Missouri lags behind most states in children’s health, Kids Count report finds


Missouri was one of ten states that accounted for half of all child and teen gun deaths in the nation from 2011-2020. | Photo courtesy of pexels.com

Missouri ranks in the bottom third of all states for children’s health, according to a recent report using data from 2021.

The annual Kids Count Data Book from the Annie E. Casey Foundation, released this month, evaluates states on four metrics of child well-being. Those are: health, economic well-being, education and family & community.

For overall child well-being, Missouri ranks near the middle: 28th of 50 states, with 50 being the worst. Other Midwestern states, Minnesota, Iowa, Nebraska and Wisconsin, were in the top ten of all states for child well-being.

Bringing down the state’s overall ranking was one factor in particular: children’s health. 

Only 15 states in the country had a lower rating for children’s health. 

“Our health rankings are part of the problem,” said Tracy Greever-Rice, program director of Missouri KIDS COUNT. 

“We have work to do here in Missouri around infant mortality,” Greever-Rice said. “And we also have work to do, like many states with large rural populations, in terms of teen and adolescent deaths.”

Only 10 other states had the same or worse rates of child and teen deaths as Missouri, one of the factors included in the health measure.

The rate of child and teen deaths was 39 per 100,000 in Missouri in 2021 — up from 32 per 100,000 just two years earlier. The state’s trend mirrored the national trend, which increased from 25 deaths per 100,000 to 30 deaths per 100,000 from 2019 to 2021

Greever-Rice said several factors could have contributed to the state’s relatively high rate of child and teen deaths in 2021.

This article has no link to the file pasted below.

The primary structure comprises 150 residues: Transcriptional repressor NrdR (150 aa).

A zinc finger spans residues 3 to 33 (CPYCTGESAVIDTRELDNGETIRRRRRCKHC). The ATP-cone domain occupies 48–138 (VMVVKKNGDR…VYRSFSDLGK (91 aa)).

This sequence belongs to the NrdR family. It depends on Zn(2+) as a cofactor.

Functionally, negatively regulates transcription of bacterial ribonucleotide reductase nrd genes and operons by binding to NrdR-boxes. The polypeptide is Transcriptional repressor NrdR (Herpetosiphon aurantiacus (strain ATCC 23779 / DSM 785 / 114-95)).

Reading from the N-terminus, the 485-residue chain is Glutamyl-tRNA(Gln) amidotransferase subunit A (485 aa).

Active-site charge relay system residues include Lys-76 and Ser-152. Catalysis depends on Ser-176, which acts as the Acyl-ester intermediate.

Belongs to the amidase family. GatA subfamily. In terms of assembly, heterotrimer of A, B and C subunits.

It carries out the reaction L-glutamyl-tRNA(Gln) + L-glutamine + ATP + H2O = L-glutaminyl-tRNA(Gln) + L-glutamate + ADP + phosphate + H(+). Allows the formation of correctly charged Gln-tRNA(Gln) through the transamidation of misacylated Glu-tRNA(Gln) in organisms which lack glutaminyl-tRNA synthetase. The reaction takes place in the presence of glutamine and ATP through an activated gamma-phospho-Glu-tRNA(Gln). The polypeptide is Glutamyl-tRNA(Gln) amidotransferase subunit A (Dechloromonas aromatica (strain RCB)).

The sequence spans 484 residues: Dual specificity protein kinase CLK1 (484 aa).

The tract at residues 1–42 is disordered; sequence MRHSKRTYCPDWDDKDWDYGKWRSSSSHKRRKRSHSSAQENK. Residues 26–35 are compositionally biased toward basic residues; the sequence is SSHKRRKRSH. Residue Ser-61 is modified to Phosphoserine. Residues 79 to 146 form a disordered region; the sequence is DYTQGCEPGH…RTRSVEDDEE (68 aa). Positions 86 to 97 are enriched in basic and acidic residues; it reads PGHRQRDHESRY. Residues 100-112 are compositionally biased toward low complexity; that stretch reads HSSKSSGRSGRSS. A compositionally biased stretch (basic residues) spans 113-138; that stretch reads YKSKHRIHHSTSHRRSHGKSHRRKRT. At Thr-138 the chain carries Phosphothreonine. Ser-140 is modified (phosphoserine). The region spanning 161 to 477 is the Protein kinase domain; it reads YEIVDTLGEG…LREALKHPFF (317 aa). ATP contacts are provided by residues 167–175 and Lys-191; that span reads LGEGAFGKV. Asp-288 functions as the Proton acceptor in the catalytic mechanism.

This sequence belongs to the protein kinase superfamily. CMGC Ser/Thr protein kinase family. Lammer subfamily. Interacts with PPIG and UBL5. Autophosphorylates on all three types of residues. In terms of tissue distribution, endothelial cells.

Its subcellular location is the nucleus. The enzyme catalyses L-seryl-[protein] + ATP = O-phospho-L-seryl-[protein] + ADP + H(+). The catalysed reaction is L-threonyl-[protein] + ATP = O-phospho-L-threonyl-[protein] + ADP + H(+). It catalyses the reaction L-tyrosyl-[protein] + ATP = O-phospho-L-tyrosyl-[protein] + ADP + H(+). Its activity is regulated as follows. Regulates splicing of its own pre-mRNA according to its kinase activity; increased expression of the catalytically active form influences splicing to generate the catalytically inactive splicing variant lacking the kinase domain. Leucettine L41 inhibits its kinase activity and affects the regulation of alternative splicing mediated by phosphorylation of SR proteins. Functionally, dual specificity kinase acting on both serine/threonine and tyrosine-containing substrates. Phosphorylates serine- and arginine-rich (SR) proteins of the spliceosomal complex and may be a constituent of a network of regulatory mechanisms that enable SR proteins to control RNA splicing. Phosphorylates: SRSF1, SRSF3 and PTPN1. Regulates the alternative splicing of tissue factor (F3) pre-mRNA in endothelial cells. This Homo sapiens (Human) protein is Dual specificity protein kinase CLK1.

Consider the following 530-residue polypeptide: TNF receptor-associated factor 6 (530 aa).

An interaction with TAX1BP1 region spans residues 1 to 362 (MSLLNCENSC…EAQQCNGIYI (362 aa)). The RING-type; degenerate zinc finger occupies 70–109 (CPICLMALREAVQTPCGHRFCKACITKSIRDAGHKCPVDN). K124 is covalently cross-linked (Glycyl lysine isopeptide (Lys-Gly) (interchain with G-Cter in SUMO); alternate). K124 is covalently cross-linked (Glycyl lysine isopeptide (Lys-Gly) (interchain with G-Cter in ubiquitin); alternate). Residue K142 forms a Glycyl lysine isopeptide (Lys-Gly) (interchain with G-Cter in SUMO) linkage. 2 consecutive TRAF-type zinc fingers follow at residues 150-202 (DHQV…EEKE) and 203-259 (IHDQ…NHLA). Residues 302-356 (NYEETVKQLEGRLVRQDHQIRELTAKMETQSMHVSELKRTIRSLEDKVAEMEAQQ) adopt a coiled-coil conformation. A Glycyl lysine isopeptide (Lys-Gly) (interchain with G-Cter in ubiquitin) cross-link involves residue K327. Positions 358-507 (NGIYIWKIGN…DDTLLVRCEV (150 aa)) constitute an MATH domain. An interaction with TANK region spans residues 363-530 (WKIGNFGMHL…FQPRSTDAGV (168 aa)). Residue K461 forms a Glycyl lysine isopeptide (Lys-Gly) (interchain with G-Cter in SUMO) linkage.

“Particularly at risk — and a change that we’ve seen over the past few years — are adolescent boys in more rural areas,” Greever-Rice said, “and of course, Missouri, like everywhere else has been impacted by the opioid and fentanyl epidemic.

“So we just have some high risk populations here that we have work to do around.”

Suicide rates among young people have increased nationally over the last several decades, particularly in rural areas, where mental health services can be scarcer, research has found.

Firearms became the leading cause of kids’ deaths in the United States in 2020, surpassing car accidents. According to Children’s Defense Fund, Missouri was one of ten states that accounted for half of all child and teen gun deaths in the nation from 2011-2020. Bills to limit access to guns failed in the legislature this session.

Other indicators of children’s health — the rates of low birth-weight babies, children without health insurance, and children who are overweight or obese — were all slightly worse in Missouri than on average, according to the report.

The best states for children’s health, according to the report, include Massachusetts, Vermont and New Hampshire, while the worst are Texas, Louisiana and Mississippi.

Missouri children fared best, out of the four broad indicators of well-being, on the measure of economic well-being. The state ranked 18th of 50 on economic well-being.

While 3 in 10 children nationally live in households with a high housing cost burden, only around 2 in 10 Missouri children do, per the report. 

The rate of kids whose parents lack secure employment is also slightly better in Missouri at  26% than nationally, 29%. 

The rate of children in poverty roughly mirrors the national average — 16% in Missouri and 17% nationally. The rate of teens not in school and not working is 7% in Missouri, equal to the national average.

The Kids Count index also included data on the cost of child care nationally, though it did not factor into the overall well-being rating. 

“For many, many families right now,” Greever-Rice said, “the cost [of child care] continues to go up and availability just decreases, particularly in rural areas and underserved areas.”

In Missouri, a single parent with a toddler attending a child care center would pay 28% of the median income on child care, according to the Kids Count report. Dozens of interviews conducted by The Independent and Muckrock indicated that that burden can be untenable for many families — even though it is actually a lower burden than in much of the rest of the country, per the report. 

As the Missouri Independent and Muckrock’s investigative collaboration, Disappearing Daycare, found, the child care crisis is one not just of cost but access: Missourians struggle to find child care openings, particularly for infants, and the situation is even worse for those seeking government assistance.

The average cost for a toddler’s care at a center in Missouri was nearly $9,000, according to KIDS COUNT.

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